Jenkins Calling a REST API to Report Status

The Problem: Testing and Managing Lots of Hardware for Different Projects is Hard

Today will be another day I present Jenkins as a solution to one of our problems where I currently work.

We test hardware using different equipment APIs.  We use all these APIs through software through an internal home-grown tool.  This tool has a REST API (see more about what REST is here).  We have run into issues where we may have 6-10 different pieces of hardware at a given time.  In addition to multiple pieces of hardware to test, several people are modifying both the hardware or the software during that time.  To make matters worse, the hardware sits in a different building than where the software testers sit.

This can get really convoluted very quickly.


  • How do you know if the hardware is still available?  If it is, how do you know someone didn’t accidentally leave a cable unplugged?
  • How do you know if the tests are consistent?  Testing hardware can sometimes pass with one run and fail on the next run.  Inconsistency is bad.
  • From a management perspective, how can you keep both software and hardware teams accountable?  How do you know what is “done” is really done?

Those can be challenging problems to solve.

Jenkins to the rescue!

Test Software + Jenkins = Match Made in Paradise


The test software consists of tests that run multiple different checks to verify pieces of the hardware.  In a nutshell, if a few of these tests pass, we can mark off the hardware as being good-to-go.

Having a few things that can run to validate everything is very nice.  Getting the software to that point has been challenging, but that is another story.  Let’s say the test takes anywhere from 10 minutes – 8 hours to run.

We have limited hardware (and the tests need to be run on each piece of hardware), so we need to use our time on that hardware wisely.  Fortunately, the REST API on our software allows using that software from third-party applications relatively straight-forward.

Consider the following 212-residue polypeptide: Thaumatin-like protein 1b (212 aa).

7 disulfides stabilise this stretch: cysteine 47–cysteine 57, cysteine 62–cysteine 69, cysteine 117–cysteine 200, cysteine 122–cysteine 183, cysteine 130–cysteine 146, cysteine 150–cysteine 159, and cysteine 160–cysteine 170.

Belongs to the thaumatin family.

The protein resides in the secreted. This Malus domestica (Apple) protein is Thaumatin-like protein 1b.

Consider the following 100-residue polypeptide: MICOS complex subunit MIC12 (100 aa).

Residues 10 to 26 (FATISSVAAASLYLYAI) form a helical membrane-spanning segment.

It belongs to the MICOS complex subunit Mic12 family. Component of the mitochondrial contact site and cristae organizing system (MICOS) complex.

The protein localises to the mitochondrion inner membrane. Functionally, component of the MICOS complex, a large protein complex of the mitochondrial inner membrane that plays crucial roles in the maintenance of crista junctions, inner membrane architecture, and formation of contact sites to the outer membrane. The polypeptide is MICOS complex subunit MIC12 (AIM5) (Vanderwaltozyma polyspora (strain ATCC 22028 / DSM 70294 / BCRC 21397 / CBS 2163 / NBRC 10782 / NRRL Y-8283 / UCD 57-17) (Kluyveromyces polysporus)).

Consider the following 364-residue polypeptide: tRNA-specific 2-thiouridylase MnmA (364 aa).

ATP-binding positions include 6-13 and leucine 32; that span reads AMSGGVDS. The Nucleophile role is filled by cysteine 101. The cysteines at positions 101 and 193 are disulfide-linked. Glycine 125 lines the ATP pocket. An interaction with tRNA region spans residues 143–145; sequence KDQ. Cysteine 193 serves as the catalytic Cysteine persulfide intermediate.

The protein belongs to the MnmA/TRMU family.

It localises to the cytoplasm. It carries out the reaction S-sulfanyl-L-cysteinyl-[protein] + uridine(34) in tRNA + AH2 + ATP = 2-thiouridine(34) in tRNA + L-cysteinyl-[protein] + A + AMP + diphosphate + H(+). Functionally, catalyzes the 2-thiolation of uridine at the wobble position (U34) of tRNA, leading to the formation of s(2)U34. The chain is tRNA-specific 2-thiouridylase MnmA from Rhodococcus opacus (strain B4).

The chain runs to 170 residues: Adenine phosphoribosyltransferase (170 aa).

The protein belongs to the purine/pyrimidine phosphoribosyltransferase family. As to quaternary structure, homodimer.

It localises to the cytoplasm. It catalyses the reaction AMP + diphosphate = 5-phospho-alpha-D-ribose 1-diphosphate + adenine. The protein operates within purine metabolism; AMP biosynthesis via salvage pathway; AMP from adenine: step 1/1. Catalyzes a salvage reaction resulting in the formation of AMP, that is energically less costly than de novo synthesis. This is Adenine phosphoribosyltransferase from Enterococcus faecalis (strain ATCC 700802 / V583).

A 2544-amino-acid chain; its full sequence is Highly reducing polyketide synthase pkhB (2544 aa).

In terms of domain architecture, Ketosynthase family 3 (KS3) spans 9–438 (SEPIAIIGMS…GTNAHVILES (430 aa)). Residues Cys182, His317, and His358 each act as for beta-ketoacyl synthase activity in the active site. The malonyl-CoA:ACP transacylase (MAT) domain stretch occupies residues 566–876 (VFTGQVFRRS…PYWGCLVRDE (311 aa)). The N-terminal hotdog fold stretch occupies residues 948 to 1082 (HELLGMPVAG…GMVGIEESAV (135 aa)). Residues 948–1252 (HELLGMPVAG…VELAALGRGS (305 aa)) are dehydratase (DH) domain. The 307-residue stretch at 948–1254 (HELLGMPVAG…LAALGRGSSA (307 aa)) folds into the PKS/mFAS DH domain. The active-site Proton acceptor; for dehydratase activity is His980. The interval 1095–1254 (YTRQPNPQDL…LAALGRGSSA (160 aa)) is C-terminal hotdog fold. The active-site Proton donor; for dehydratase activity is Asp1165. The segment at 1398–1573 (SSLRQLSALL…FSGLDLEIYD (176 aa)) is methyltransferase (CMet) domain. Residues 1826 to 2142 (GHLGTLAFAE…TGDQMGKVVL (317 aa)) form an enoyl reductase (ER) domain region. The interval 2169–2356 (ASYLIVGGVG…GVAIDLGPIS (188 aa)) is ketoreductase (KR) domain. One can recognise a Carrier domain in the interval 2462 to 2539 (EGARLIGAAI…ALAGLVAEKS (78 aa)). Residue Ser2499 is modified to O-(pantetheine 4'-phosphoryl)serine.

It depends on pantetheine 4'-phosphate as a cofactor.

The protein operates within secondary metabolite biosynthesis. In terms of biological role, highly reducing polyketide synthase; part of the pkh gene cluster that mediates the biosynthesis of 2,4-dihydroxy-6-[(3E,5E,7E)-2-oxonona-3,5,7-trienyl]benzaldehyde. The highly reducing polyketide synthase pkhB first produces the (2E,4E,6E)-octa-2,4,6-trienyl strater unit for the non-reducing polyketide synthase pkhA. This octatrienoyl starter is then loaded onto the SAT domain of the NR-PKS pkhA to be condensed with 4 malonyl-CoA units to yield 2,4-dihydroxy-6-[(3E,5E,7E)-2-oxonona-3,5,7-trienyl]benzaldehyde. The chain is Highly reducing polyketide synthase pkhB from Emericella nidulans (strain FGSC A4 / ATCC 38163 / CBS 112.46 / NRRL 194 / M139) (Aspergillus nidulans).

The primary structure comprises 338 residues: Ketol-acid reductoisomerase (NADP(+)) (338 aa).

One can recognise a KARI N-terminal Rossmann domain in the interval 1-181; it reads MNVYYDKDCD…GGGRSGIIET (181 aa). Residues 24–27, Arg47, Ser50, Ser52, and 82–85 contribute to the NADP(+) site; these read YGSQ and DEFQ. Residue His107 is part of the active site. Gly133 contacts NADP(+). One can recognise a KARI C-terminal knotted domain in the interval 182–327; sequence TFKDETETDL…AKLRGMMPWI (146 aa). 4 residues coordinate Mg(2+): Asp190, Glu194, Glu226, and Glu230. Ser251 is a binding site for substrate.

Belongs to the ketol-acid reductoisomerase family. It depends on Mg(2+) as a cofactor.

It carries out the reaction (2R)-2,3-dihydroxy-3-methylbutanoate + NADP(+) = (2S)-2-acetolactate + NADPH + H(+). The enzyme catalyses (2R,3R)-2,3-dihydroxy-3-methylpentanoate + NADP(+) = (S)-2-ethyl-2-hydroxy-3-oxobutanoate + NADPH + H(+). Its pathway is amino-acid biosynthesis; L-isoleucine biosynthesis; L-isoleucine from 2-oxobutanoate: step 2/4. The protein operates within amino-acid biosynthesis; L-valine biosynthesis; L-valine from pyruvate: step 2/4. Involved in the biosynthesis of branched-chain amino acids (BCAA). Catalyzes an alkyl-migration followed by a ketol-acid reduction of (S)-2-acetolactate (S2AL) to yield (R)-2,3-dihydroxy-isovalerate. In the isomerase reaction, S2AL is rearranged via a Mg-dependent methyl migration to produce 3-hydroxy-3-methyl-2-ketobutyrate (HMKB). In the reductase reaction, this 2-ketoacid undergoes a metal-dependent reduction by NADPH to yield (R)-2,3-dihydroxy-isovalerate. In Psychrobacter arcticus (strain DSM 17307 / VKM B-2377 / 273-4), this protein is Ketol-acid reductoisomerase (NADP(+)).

From Jenkins, we create different jobs for different pieces of that hardware.  So we might have a job for HardwareA, HardwareB, etc.  Each job is scheduled to run shortly after every engineer leaves work or in the morning right before all the engineers get to work.  Those jobs use the REST API to start the test.  It then continues polling the API to determine when the test ends.  Once it is over, it generates an email and sends it to the team.  This has been a really big game-changer for us.

Rather than chasing the status of 5 or 10 different pieces of hardware each morning, Jenkins has automatically told the entire team the status of each of them.

  • Is a cable unplugged?  The test fails and Jenkins lets us know it failed.
  • Are the tests inconsistent?  We will see the test pass perhaps 3 or 4 times during the week and then fail the 5th time.  Time to debug what’s going on.
  • How do I know what is done?  The emails (although they aren’t smart enough yet) can eventually tell us all the steps that were tested as a part of that test.

We can keep adding to this automation to make it easier and easier each morning.  It also scales really well.  Suppose we have 100 pieces of hardware.  The email subject line contains pass or fail messages in them.  If I want to go to that level of granularity, I can filter my email based on those subjects and only looked at failed pieces of hardware in the morning.

Jenkins saves the day!



Automation can be used in so many pieces of a business to make everyone’s lives so much easier.  Seriously, who enjoys looking through reports to determine what passed, what failed, and what needs work next?  Automation can make these tasks so much easier and more efficient.

The best part about this case was the fact that our software already had a REST API.  This made tying it to Jenkins literally take about 5 or 10 minutes.  And it saves us so much time and keeps us much more accountable.  From a management perspective, I can keep the team accountable, making sure different projects are passing.  It only takes about 5 minutes to sift through those email messages to determine which ones need attention.

Think about how you can use similar technologies and strategies in your own organization to make yourself more productive.  Jenkins can, at times, be low-hanging fruit to track the progress of projects.  The best companies use these types of technologies to make better use of their time.  If you want to compete, you should use this and similar mindsets/technologies too.

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